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Planet Earth

Simple sponges provide clues to origin of nervous system

Not Exactly Rocket ScienceBy Ed YongApril 12, 2009 7:00 PM

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Sponges are among the most primitive of all animals. They are immobile, and live by filtering detritus from the water. They have no brains or, for that matter, any neurons, organs or even tissues. If you were looking for the evolutionary origins of animal intelligence, you couldn't really pick a less likely subject to study.

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So it was with great surprise that Onur Sakarya from the University of California, Santa Barbara found that sponges carry the beginnings of a nervous system.

With no neurons to speak of, these animals still have the genetic components of synapses, one of the most crucial parts of our nervous system. And their versions share startling similarities with those of humans.

Synapses are junctions between two nerve cells that are allow them to pass signals to one another. These messages are carried by molecules called neurotransmitters that cross the synaptic gap. When they reach the receiving cell, they come across an elaborate tangle of proteins called the post-synaptic density (PSD; labelled in red below). The PSD processes the neurotransmitters, among many other important roles, and allows the receiving cell to respond appropriately to the nervous signal

Sakarya searched for equivalents of the human PSD proteins in the genomes of other animals. For a start, he found an almost complete set in the starlet sea anemone(Nematostella vectensis). The anemone (like its cousins, the jellyfish) is one of the Cnidarians, a group of animals that have the most rudimentary of nervous systems. Finding PSD genes in them is surprising but reasonable.

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But Sakarya was really surprised when he found the vast majority of the PSD assemblage in the sponge Amphimedon queenslandica, an animal that doesn't even have a nervous system! The sponge's PSD proteins bore remarkable resemblances to those of humans and other animals, and were built of similar arrangements of domains.

One in particular, the PDZ domain, allows PSD proteins to recognise one another and assemble correctly. When Sakarya compared the structures of the human and sponge PDZ domains, he found that at the atomic level, the parts they used to interact with other proteins were almost 90% identical. So not only does the sponge have the full set of PSD proteins, in all likelihood, it can assemble them into a fully-functioning whole.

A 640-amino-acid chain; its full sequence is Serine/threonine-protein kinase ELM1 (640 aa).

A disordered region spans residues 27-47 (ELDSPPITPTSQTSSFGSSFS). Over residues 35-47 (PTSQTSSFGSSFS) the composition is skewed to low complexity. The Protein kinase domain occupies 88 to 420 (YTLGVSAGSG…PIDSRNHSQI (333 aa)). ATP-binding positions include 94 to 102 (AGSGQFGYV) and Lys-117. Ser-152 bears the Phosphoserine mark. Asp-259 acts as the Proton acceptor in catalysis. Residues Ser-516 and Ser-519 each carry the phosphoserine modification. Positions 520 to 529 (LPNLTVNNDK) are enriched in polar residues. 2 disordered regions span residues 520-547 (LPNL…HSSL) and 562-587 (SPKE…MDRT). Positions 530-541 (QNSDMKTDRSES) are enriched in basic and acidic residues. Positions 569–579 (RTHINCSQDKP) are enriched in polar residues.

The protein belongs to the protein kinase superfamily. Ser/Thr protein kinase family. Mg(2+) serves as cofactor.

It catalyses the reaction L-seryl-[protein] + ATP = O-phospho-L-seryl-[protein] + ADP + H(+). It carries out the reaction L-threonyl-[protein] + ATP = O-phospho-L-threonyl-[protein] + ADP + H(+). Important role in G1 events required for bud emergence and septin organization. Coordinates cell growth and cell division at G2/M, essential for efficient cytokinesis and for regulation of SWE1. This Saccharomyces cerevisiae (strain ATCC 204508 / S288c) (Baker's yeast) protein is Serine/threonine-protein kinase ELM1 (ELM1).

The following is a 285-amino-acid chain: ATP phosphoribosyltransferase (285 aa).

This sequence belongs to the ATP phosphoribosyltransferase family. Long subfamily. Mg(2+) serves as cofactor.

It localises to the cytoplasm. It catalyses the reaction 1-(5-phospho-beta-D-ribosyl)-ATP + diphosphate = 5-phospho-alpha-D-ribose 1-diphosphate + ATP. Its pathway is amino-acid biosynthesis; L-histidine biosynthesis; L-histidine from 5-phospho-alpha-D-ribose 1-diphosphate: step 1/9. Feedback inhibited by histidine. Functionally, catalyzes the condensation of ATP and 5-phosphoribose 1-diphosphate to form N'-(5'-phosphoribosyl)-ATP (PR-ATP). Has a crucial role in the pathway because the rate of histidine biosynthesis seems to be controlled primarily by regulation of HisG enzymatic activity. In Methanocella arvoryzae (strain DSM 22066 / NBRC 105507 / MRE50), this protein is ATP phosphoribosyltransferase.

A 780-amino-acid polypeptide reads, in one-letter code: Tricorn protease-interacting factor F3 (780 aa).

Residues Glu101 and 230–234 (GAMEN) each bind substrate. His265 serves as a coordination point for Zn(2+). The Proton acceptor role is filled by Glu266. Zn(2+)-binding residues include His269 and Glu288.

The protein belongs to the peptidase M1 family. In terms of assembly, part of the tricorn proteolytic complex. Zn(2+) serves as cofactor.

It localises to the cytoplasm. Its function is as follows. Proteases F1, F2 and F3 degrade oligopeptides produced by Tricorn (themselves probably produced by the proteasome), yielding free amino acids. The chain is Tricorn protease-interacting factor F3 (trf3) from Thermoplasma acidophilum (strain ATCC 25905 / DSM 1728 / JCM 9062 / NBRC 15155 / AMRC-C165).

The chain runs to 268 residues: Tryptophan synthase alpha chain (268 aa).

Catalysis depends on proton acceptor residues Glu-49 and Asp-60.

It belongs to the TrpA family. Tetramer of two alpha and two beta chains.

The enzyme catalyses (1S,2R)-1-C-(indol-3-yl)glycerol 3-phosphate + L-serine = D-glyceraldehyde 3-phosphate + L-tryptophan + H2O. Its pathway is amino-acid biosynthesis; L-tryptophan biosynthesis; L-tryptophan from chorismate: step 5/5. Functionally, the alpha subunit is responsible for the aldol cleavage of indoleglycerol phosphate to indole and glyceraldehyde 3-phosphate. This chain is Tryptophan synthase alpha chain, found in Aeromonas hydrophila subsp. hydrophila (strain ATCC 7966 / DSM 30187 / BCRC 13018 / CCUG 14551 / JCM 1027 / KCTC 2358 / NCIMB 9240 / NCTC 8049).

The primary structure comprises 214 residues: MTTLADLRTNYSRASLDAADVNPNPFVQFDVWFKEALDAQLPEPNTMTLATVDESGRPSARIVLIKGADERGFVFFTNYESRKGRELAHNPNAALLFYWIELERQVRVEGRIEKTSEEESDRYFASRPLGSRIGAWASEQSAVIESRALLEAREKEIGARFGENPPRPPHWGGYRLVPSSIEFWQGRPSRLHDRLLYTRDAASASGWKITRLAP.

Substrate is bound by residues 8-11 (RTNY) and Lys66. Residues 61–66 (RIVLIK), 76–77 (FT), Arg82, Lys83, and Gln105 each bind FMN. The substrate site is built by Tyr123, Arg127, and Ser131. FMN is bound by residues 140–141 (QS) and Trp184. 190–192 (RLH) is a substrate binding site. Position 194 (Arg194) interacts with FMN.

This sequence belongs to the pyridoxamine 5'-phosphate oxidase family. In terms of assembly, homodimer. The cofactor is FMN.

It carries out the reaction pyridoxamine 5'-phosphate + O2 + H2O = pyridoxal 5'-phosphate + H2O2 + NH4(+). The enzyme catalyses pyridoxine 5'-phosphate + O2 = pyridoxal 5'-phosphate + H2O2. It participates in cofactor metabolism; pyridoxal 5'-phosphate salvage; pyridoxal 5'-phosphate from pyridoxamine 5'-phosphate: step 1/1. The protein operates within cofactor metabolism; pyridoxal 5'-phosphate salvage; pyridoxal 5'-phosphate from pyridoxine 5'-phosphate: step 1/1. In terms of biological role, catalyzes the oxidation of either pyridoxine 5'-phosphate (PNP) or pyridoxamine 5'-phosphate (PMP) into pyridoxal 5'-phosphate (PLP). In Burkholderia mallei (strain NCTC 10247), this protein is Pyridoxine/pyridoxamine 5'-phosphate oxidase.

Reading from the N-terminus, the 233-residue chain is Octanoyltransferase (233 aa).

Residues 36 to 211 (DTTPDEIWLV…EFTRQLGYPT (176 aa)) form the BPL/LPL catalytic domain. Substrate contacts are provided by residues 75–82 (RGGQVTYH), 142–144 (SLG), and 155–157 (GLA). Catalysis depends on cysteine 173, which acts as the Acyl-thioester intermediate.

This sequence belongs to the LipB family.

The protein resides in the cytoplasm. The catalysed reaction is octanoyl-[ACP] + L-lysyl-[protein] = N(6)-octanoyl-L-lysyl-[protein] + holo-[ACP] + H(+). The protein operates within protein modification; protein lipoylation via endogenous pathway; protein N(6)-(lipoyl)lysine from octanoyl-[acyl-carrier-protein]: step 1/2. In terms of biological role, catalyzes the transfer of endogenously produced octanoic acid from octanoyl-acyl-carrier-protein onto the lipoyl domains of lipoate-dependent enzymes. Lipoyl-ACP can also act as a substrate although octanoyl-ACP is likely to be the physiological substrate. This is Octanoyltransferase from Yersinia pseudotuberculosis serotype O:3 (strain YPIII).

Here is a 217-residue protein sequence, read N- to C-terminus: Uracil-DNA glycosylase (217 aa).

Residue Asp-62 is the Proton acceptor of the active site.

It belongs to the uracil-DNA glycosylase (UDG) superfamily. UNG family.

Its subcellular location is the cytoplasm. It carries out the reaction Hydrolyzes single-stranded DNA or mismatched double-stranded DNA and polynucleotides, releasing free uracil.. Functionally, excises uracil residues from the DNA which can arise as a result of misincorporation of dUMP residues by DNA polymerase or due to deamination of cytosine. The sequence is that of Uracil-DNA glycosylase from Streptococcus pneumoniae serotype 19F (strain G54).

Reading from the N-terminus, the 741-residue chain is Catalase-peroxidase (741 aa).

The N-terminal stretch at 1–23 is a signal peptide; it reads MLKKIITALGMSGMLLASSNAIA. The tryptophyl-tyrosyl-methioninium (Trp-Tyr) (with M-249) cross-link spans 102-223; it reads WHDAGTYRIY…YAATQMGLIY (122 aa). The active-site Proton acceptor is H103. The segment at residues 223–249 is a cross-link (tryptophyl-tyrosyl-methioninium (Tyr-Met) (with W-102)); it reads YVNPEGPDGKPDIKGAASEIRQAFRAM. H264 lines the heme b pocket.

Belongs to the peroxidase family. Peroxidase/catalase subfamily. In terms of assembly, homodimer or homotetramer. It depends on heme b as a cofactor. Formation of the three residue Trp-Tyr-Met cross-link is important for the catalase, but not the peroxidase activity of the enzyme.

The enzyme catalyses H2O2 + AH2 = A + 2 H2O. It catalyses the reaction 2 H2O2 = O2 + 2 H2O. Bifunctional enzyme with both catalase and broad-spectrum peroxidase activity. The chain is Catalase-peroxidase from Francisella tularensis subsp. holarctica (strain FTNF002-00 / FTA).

So what is the PSD, part of the nervous system, doing in an animal without one? Sakarya believes that the PSD is an example of exaptation, a process where evolution co-opts an existing structure for another purpose. Bird feathers are a good example of this - they evolved in small dinosaurs to help them regulate their body temperature, and were only later used for flight.

Exaptation can explain how complex, integrated structures like the nervous system can evolve. Rather than building the whole thing from scratch, evolution took 'off-the-shelf' components, like the PSD, and put them together in exciting new ways.

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The PSD of sponges is switched on in a type of cell called the 'flask cell'. Flask cells are only found in sponge larvae, which, unlike the adults, are free-swimming. These cells could help the larvae to sense their environment, and could well have been a starting point for the evolution of neurons.

Sakarya cautions that there could be another explanation. Sponges could be degenerate relics of a more advanced branch of animals, that stripped away their complexity in favour of life in the (very) slow lane. In this scenario, the flask cells are evolutionary remnants of neurons proper.

Nonetheless, under both scenarios, these findings strongly suggest that the common ancestor of all living animals already has an early working version of the PSD, that effectively pre-adapted it for the evolution of nervous systems. With minimal additional evolutionary steps, this early scaffold could have been transformed into the functional synapses that drive our thoughts today. The ancestor was pre-adapted to a future with neurons.

It's worth noting that this discovery was only made possible because the genome of Amphimedon has been fully sequenced. In an age where genome sequencing could start to be taken for granted, this drives home the importance of sequencing a wide variety of living things that represent crucial junctures in evolution.

Reference: Sakarya, Armstrong, Adamska, Adamski, Wang, Tidor, Degnan, Oakley & Kosik. 2007. A post-synaptic scaffold at the origin of the animal kingdom. PLOS One 6, e506: 1-7.

More on exaptation: 

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